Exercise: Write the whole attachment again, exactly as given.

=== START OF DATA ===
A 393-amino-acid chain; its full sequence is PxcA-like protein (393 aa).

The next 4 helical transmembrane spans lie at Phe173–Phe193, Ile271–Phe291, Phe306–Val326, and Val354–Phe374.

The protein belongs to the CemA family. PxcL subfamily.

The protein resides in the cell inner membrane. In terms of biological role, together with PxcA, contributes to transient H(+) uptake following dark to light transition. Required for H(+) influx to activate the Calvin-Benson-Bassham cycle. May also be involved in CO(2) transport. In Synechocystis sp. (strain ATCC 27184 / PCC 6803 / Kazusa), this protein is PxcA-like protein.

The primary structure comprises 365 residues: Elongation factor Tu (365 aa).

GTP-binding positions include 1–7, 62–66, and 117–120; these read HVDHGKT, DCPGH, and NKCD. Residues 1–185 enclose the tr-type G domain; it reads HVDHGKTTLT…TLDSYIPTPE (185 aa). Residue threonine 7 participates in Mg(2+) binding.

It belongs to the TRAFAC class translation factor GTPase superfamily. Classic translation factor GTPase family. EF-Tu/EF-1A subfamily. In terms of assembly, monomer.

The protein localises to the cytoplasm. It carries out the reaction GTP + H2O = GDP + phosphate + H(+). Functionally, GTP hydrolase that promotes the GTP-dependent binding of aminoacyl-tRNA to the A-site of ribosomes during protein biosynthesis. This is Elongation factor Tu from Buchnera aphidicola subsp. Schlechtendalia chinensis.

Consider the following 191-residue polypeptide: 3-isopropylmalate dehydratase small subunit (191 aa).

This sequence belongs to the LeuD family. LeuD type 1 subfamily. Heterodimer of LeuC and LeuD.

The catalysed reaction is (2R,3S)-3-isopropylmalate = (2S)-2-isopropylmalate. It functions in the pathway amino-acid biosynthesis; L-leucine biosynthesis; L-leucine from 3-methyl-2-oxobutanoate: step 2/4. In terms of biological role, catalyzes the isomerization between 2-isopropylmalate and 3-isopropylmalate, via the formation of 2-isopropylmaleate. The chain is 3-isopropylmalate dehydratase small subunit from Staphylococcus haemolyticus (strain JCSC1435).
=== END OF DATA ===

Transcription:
A 393-amino-acid chain; its full sequence is PxcA-like protein (393 aa).

The next 4 helical transmembrane spans lie at Phe173–Phe193, Ile271–Phe291, Phe306–Val326, and Val354–Phe374.

The protein belongs to the CemA family. PxcL subfamily.

The protein resides in the cell inner membrane. In terms of biological role, together with PxcA, contributes to transient H(+) uptake following dark to light transition. Required for H(+) influx to activate the Calvin-Benson-Bassham cycle. May also be involved in CO(2) transport. In Synechocystis sp. (strain ATCC 27184 / PCC 6803 / Kazusa), this protein is PxcA-like protein.

The primary structure comprises 365 residues: Elongation factor Tu (365 aa).

GTP-binding positions include 1–7, 62–66, and 117–120; these read HVDHGKT, DCPGH, and NKCD. Residues 1–185 enclose the tr-type G domain; it reads HVDHGKTTLT…TLDSYIPTPE (185 aa). Residue threonine 7 participates in Mg(2+) binding.

It belongs to the TRAFAC class translation factor GTPase superfamily. Classic translation factor GTPase family. EF-Tu/EF-1A subfamily. In terms of assembly, monomer.

The protein localises to the cytoplasm. It carries out the reaction GTP + H2O = GDP + phosphate + H(+). Functionally, GTP hydrolase that promotes the GTP-dependent binding of aminoacyl-tRNA to the A-site of ribosomes during protein biosynthesis. This is Elongation factor Tu from Buchnera aphidicola subsp. Schlechtendalia chinensis.

Consider the following 191-residue polypeptide: 3-isopropylmalate dehydratase small subunit (191 aa).

This sequence belongs to the LeuD family. LeuD type 1 subfamily. Heterodimer of LeuC and LeuD.

The catalysed reaction is (2R,3S)-3-isopropylmalate = (2S)-2-isopropylmalate. It functions in the pathway amino-acid biosynthesis; L-leucine biosynthesis; L-leucine from 3-methyl-2-oxobutanoate: step 2/4. In terms of biological role, catalyzes the isomerization between 2-isopropylmalate and 3-isopropylmalate, via the formation of 2-isopropylmaleate. The chain is 3-isopropylmalate dehydratase small subunit from Staphylococcus haemolyticus (strain JCSC1435).